@AReallyUsefulEngine I had heard that about SPD which is why we got the assessments here. We are hoping to be able to use those assessments and get a jump on the EHCP once we have an address, which of course can't happen until we have a visa, which of course is now delayed due to war in Ukraine.

Maybe I'm jumping the gun and being overly proactive but I just can't go back to the days of getting phone calls every day from the school to pick him up because he's misbehaving. Our hope is the LA will take our US assessments and start on the EHCP. I feel like I've read horror stories on these boards of people waiting 18months or longer to get assessments, but maybe I've misunderstood and those assessments are different that what happens for the EHCP.

If our visa's come back we are planning a trip for first week of June to visit schools. We've narrowed down to the Chelsea Hall School and Riversdale. Chelsea Hall we will have to pay out of pocket until EHCP comes in, so $$$$. Riversdale we were pleasantly surprised with. They have an ASD base but they often use those resources and skills with mainstream students. I don't know if he will make it to be honest, but seems like it could be worth a shot.

Also what is an ARP? LOL

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AReallyUsefulEngine · 13/05/2022 20:31

Assessments on the NHS for a diagnosis often have long waits, but assessments via an EHCNA (the needs assessment before the LA decide whether to issue an EHCP or not) are governed by statutory timescales and you can enforce them if the LA breach.

Have you been in contact with the SS yet? Because many special schools, including independents, won’t let you visit without already being in the EHCP process. And have you checked they will allow you to self fund, again not all independent SS do allow parents to.

One thing to note, Chelsea Hall school is wholly independent so to get it named in the EHCP you will need to show the school(s) the LA propose cannot meet DC’s needs &/or the cost isn’t unreasonable public expenditure.

An ARP is an additionally resourced provision i.e. like the ASD base where pupils spend some time in the base and some time in mainstream (the exact organisation and time split varies ARP to ARP). Also sometimes called additionally resourced unit/base or an enhanced provision.

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Ilovechoc12 · 15/05/2022 08:28

The EHCP can take a looooonnnnnggggg time - we are coming up to 1.5 yrs and it’s still not final plus a tribunal.
Thats with 4 professional independent reports too (as he waited for 2 yrs plus for the nhs abs got bored).

If you want to pay for a private specialist - EP / speech I’d sign up now - as even the private have 6 months waiting times and cost a few thousand 🤪🤪🤪 nhs - you are talking years.

Some SS are £80,000 plus per yr too - so check how much they are costing.

Generally it’s a fight for a SS and the LA will always try the cheapest first ….

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AReallyUsefulEngine · 15/05/2022 09:54

nhs - you are talking years.

Not when it is via an EHCNA. The EHCNA is governed by statutory timescales and anyone asked for advice must respond within 6 weeks. If the NHS e.g. SALT can’t or won’t assess within the statutory timescales the LA must commission independent assessments.

OP don’t be put off by the timescales. The EHCP process takes 20 weeks if you don’t have to appeal. If the LA breach the timescales you can enforce them. If you do have to appeal it is taking longer than previously, to give you an idea parents are currently getting hearing dates in November.

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krobhix20 · 16/05/2022 17:46

Ok. So seems like we are going down the right path and that I am being as proactive as I can be. Hopefully we have better insight which route we want to go down Chelsea Hall vs. Riversdale after our trip in June.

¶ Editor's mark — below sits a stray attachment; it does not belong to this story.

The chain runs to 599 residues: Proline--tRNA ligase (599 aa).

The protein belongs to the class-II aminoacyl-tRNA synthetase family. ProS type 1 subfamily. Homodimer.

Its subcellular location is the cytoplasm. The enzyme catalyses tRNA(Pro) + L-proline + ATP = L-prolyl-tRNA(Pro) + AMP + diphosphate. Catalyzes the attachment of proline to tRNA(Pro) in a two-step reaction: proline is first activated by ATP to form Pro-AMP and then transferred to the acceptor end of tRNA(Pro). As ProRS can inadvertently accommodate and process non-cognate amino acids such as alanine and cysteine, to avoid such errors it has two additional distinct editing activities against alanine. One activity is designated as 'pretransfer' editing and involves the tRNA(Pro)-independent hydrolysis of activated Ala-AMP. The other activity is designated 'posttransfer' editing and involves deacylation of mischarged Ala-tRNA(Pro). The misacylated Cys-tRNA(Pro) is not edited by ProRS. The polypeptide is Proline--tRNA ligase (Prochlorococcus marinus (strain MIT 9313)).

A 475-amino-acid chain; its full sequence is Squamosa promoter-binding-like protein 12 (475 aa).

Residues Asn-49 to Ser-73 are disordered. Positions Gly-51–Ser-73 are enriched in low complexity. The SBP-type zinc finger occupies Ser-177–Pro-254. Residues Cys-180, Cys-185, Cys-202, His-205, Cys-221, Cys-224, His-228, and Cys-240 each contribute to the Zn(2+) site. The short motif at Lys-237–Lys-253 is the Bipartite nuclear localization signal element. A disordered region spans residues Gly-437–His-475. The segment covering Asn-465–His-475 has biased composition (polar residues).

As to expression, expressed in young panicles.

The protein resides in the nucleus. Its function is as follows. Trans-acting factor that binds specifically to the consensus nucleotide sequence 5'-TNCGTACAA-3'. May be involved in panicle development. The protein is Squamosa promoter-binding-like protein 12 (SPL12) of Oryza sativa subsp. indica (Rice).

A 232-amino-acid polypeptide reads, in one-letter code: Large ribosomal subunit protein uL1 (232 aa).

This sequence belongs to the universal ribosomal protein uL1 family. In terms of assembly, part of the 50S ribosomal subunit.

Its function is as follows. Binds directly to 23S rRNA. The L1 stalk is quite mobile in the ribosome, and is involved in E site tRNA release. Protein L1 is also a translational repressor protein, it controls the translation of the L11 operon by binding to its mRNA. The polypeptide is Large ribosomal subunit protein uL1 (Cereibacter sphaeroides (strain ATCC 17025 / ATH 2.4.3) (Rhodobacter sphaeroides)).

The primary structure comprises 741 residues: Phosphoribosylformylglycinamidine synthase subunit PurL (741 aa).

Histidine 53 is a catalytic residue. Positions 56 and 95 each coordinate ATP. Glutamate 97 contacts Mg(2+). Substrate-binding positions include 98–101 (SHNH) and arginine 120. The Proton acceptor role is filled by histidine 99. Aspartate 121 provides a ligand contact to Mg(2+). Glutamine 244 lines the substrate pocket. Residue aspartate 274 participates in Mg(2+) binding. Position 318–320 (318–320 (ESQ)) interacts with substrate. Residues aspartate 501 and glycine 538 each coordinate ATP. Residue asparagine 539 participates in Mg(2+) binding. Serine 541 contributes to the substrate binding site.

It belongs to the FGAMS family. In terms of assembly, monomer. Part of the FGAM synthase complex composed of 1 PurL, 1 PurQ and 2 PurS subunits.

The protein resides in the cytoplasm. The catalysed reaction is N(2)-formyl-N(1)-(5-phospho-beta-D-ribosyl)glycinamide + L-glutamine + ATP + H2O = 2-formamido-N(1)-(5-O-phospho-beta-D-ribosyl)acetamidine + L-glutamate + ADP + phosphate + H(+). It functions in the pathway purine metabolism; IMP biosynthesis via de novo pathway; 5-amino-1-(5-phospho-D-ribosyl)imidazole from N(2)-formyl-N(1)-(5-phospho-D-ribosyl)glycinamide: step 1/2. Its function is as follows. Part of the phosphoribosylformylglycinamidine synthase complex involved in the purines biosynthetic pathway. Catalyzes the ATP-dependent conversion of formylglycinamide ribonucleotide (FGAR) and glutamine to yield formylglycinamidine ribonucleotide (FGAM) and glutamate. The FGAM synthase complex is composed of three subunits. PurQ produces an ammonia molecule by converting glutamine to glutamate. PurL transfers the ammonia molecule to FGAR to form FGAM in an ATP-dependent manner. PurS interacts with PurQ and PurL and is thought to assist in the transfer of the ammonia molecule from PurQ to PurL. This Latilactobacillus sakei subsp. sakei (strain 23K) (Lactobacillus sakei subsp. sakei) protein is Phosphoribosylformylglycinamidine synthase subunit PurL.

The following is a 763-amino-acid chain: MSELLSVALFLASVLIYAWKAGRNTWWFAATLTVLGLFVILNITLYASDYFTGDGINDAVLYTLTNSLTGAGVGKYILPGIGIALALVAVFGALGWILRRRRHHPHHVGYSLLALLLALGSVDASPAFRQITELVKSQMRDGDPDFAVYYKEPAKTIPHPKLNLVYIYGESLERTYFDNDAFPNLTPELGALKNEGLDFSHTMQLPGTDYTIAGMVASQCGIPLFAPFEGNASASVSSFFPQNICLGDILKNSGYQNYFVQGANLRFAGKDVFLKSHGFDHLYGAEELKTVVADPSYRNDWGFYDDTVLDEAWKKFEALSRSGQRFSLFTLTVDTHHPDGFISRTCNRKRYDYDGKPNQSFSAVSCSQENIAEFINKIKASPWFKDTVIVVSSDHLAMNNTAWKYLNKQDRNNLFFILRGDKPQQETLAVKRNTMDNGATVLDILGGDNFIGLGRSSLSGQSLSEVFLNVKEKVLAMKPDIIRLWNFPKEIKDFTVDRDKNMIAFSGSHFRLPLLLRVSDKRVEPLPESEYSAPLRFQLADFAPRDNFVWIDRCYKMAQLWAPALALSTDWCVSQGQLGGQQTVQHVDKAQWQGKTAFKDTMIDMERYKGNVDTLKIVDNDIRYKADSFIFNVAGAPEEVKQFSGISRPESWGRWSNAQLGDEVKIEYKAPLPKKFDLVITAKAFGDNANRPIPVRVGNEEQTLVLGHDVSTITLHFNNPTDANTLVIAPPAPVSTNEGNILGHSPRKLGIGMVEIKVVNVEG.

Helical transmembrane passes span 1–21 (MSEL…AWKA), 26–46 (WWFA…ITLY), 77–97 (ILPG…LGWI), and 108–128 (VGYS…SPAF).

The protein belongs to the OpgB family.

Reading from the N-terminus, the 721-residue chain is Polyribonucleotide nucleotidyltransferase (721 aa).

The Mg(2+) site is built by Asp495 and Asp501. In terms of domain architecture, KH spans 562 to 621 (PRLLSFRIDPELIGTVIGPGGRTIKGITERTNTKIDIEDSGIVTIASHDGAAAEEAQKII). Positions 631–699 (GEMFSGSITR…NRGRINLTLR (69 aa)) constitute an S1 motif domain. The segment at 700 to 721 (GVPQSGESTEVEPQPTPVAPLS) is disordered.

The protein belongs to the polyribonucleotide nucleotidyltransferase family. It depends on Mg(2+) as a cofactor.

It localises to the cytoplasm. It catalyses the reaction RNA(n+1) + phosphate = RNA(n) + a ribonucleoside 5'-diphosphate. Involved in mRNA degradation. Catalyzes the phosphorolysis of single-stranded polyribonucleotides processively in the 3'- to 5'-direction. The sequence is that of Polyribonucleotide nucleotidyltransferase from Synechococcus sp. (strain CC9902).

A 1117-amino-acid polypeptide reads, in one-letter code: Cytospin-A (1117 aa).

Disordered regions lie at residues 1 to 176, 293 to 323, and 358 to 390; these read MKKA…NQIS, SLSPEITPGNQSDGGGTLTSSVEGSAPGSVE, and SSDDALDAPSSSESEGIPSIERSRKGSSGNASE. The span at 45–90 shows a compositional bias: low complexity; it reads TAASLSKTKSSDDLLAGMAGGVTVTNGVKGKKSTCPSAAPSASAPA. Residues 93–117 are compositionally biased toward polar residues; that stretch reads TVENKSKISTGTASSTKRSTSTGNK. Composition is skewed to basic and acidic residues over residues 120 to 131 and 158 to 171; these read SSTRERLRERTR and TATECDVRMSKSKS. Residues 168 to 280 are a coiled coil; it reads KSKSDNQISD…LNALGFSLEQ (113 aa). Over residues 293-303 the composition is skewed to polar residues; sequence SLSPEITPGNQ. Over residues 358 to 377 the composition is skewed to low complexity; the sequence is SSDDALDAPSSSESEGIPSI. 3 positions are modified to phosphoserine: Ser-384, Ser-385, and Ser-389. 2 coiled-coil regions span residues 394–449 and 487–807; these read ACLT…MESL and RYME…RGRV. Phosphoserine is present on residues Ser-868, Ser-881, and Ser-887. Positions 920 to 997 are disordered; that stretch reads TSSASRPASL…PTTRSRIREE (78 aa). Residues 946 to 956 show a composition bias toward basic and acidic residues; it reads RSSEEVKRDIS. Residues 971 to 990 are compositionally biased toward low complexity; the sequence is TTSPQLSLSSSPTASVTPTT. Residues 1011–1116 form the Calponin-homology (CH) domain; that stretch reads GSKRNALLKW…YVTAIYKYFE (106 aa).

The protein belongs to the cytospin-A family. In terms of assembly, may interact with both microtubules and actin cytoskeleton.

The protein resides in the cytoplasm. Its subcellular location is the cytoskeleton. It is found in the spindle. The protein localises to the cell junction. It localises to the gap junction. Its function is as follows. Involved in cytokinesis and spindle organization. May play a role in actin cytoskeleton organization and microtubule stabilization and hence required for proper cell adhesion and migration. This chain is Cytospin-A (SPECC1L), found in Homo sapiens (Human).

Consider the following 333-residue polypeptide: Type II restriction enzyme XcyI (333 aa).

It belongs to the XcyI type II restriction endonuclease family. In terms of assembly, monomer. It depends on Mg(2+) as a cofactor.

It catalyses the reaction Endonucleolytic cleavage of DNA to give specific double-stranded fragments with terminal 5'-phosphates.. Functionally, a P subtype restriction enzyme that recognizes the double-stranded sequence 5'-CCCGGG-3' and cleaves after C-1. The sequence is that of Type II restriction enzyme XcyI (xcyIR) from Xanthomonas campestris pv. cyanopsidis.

We will arrive with recent assessments/diagnosis/evaluations for ASD/ADHD/SPD. Will he have to be reassessed again for the EHCNA?

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AReallyUsefulEngine · 16/05/2022 17:56

The EHCNA won’t include reassessment in terms of diagnosis, but will include reassessment by e.g. EP.

During an EHCNA the LA must seek advice from:
a) the child’s parent or the young person;
b) educational advice (usually from the head teacher or principal);
c) medical advice and information from a health care professional;
d) psychological advice and information from an educational psychologist;
e) advice and information in relation to social care;
f) advice and information from any other person the local authority thinks appropriate;
g) where the child or young person is in or beyond year 9, advice and information in relation to provision to assist the child or young person in preparation for adulthood and independent living; and
h) advice and information from any person the child’s parent or young person reasonably requests that the local authority seek advice from.

H includes things like SALT, OT, physio, psychiatrist, clinical psychologist etc.

Existing reports can only be used instead if you, the LA and the report writer agree they are sufficient and up to date. The LA are likely to want to get their own reports.

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krobhix20 · 24/05/2022 18:02

Ok. So we've been granted a provisional spot at Chelsea Hall school which we will have to pay out of pocket until the EHCP is in place. While we can't actually apply until we have an address, is it recommended we start the paperwork before we get there. I just want to get a jump on everything if we can.

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AReallyUsefulEngine · 24/05/2022 19:31

until the EHCP is in place.

It may not be that simple. As Chelsea Hall school is a wholly independent school you don’t have a right to request it under s.38(3) CAFA 2014. Although you can ask for it you will need to prove the LA’s proposed school(s) cannot meet DC’s needs &/or it isn’t unreasonable public expenditure. So you may find the LA won’t name Chelsea Hall in the EHCP and force you to appeal.

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krobhix20 · 24/05/2022 22:26

Ohhhh boy. Well hopefully the school will be helpful in getting us to sort it all out.
This system is incredibly confusing and seems not designed to actually help kids get the assistance they need.